Wealth concentration would be a problem with or without robots. The worry here is that because the wealthy will be the only ones able to build the robots and robot factories, they will control completely the production of goods and the demand for labor. That’s not a problem that arises with robots, that is a problem that arises with, well, settled agriculture 10,000 years ago. Wealth concentration makes owners both monopolists (market power selling goods) and monopsonists (market power buying labor), which is a bad combination. It gives them the ability to drive (real) wages down to minimum subsistence levels. This is bad, absolutely. But this was bad when (fill in example of a landed elite) did it in (fill in historical era here). This is bad in “company towns”. This is bad now, today. So if you want to argue against wealth concentration and the pernicious influence it has on wages, get started. Don’t wait for the robots, they’ve got nothing to do with it.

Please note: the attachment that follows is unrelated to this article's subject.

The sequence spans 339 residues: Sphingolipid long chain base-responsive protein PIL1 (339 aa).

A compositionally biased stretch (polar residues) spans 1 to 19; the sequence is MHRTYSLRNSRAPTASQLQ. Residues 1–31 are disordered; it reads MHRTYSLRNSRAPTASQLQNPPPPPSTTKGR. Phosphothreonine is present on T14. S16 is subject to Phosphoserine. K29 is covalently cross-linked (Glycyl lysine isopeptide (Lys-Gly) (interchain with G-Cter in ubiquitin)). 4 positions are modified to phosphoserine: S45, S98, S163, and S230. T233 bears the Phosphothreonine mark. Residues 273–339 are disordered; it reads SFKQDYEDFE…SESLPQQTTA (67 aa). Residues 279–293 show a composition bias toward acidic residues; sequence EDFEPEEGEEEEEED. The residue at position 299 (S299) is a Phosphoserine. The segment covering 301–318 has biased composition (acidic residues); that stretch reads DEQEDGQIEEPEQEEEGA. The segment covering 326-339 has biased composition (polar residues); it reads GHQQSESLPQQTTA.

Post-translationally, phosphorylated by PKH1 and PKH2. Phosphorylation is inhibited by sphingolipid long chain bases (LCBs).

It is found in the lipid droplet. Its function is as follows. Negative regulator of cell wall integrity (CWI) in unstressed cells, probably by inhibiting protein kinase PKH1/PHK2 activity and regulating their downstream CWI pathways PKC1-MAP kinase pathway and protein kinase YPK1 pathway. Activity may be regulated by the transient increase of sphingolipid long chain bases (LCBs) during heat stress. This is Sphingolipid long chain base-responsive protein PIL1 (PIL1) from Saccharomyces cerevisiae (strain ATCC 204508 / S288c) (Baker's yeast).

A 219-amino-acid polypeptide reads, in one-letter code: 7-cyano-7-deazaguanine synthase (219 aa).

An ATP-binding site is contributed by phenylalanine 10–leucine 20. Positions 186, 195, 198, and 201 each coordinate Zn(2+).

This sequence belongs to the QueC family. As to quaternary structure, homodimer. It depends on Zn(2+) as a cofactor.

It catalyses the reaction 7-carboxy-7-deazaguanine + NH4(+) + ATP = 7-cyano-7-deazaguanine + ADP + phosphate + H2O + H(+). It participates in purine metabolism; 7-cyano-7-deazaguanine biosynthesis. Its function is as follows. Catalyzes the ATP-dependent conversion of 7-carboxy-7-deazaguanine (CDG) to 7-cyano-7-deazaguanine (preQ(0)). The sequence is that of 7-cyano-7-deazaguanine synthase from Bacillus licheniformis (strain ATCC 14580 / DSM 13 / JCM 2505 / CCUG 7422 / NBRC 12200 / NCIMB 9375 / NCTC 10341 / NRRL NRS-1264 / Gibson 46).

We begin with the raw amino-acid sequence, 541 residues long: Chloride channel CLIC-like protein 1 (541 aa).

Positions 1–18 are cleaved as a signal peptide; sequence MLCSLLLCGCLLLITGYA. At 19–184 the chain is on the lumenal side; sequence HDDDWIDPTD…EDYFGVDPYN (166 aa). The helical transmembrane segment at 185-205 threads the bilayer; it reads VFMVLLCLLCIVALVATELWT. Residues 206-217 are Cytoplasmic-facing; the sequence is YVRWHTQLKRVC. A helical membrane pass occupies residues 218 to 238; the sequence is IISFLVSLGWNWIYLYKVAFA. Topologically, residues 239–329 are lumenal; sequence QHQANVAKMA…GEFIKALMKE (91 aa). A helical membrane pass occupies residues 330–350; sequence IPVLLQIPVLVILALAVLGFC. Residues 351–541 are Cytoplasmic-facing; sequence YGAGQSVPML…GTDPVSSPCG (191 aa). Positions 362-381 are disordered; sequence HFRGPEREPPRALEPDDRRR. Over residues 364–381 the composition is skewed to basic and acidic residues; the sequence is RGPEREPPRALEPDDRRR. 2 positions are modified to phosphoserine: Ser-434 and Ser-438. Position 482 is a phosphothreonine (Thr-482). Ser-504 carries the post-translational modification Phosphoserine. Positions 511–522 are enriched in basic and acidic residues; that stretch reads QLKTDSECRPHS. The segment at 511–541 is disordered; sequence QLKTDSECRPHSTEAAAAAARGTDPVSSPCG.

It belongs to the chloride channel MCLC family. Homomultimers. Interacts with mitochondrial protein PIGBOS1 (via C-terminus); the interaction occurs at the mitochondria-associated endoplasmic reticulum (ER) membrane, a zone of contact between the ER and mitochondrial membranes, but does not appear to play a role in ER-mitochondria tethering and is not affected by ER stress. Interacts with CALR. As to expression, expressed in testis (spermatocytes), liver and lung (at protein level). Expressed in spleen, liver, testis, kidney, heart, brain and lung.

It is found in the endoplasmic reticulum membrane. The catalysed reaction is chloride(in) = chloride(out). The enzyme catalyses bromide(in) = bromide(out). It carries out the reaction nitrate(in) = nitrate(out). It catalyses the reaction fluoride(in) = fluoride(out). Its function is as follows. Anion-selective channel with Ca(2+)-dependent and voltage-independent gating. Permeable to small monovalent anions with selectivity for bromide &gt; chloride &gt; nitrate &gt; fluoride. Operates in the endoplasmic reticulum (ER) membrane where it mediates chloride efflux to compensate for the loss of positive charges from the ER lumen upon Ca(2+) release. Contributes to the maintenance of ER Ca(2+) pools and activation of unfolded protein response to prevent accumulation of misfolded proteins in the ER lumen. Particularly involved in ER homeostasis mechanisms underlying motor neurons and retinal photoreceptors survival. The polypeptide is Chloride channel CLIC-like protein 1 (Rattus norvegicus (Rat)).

Again, be clear that in arguing against techno-pessimism I am not arguing that robots will generate a techno-utopia with ponies and rainbows. I just do not buy the dystopian view that somehow it’s all going to come crashing down around our ears because of the very particular innovations coming in the near future.

Why Did Consumption TFP Stagnate?

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I’ve been trying to think more about why consumption-sector TFP flatlined from about 1980 forward. What I mentioned in the last post about this was that the fact that TFP was constant does not imply that technology was constant.

I then speculated that technology in the service sector may not have changed much over the last 30 years, partly explaining the lack of consumption productivity growth. By a lack of change, I mean that the service sector has not found a way to produce more services for a given supply of inputs, and/or produced the same amount of service with a decreasing supply of inputs. Take something that is close to a pure service – a back massage. A one-hour back massage in 1980 is almost identical to a one-hour back massage in 2014. You don’t get twice (or any other multiple) of the massage in 2014 that you got in 1980. And even if the therapist was capable of reducing back tension in 30 minutes rather than 60, you bought a 60-minute massage.